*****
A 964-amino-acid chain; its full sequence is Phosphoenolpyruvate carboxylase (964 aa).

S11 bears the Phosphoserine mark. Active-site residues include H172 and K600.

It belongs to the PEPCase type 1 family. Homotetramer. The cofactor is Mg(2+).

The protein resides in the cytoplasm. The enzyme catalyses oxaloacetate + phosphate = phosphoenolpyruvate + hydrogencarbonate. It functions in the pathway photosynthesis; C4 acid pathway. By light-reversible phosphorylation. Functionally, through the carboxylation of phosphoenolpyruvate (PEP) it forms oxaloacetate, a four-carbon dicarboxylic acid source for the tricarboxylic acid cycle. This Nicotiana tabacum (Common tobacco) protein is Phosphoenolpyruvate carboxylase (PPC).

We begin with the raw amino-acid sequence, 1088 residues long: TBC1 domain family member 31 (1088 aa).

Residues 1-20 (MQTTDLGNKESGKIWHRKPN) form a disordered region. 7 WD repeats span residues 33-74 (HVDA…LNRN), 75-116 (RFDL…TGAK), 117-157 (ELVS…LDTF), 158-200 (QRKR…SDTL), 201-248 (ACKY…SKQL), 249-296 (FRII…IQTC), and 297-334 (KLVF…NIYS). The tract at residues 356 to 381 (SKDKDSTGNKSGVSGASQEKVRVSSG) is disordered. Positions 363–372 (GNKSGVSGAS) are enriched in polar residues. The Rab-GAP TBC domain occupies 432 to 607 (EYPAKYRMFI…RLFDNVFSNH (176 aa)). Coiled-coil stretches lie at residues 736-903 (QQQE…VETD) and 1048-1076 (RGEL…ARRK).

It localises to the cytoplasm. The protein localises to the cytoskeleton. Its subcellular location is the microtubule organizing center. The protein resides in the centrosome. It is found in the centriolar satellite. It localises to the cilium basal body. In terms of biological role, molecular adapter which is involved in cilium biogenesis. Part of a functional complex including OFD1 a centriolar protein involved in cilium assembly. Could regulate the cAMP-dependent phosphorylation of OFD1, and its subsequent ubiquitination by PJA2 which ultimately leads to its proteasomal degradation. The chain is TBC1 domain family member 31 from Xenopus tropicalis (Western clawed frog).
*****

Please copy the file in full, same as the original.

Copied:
A 964-amino-acid chain; its full sequence is Phosphoenolpyruvate carboxylase (964 aa).

S11 bears the Phosphoserine mark. Active-site residues include H172 and K600.

It belongs to the PEPCase type 1 family. Homotetramer. The cofactor is Mg(2+).

The protein resides in the cytoplasm. The enzyme catalyses oxaloacetate + phosphate = phosphoenolpyruvate + hydrogencarbonate. It functions in the pathway photosynthesis; C4 acid pathway. By light-reversible phosphorylation. Functionally, through the carboxylation of phosphoenolpyruvate (PEP) it forms oxaloacetate, a four-carbon dicarboxylic acid source for the tricarboxylic acid cycle. This Nicotiana tabacum (Common tobacco) protein is Phosphoenolpyruvate carboxylase (PPC).

We begin with the raw amino-acid sequence, 1088 residues long: TBC1 domain family member 31 (1088 aa).

Residues 1-20 (MQTTDLGNKESGKIWHRKPN) form a disordered region. 7 WD repeats span residues 33-74 (HVDA…LNRN), 75-116 (RFDL…TGAK), 117-157 (ELVS…LDTF), 158-200 (QRKR…SDTL), 201-248 (ACKY…SKQL), 249-296 (FRII…IQTC), and 297-334 (KLVF…NIYS). The tract at residues 356 to 381 (SKDKDSTGNKSGVSGASQEKVRVSSG) is disordered. Positions 363–372 (GNKSGVSGAS) are enriched in polar residues. The Rab-GAP TBC domain occupies 432 to 607 (EYPAKYRMFI…RLFDNVFSNH (176 aa)). Coiled-coil stretches lie at residues 736-903 (QQQE…VETD) and 1048-1076 (RGEL…ARRK).

It localises to the cytoplasm. The protein localises to the cytoskeleton. Its subcellular location is the microtubule organizing center. The protein resides in the centrosome. It is found in the centriolar satellite. It localises to the cilium basal body. In terms of biological role, molecular adapter which is involved in cilium biogenesis. Part of a functional complex including OFD1 a centriolar protein involved in cilium assembly. Could regulate the cAMP-dependent phosphorylation of OFD1, and its subsequent ubiquitination by PJA2 which ultimately leads to its proteasomal degradation. The chain is TBC1 domain family member 31 from Xenopus tropicalis (Western clawed frog).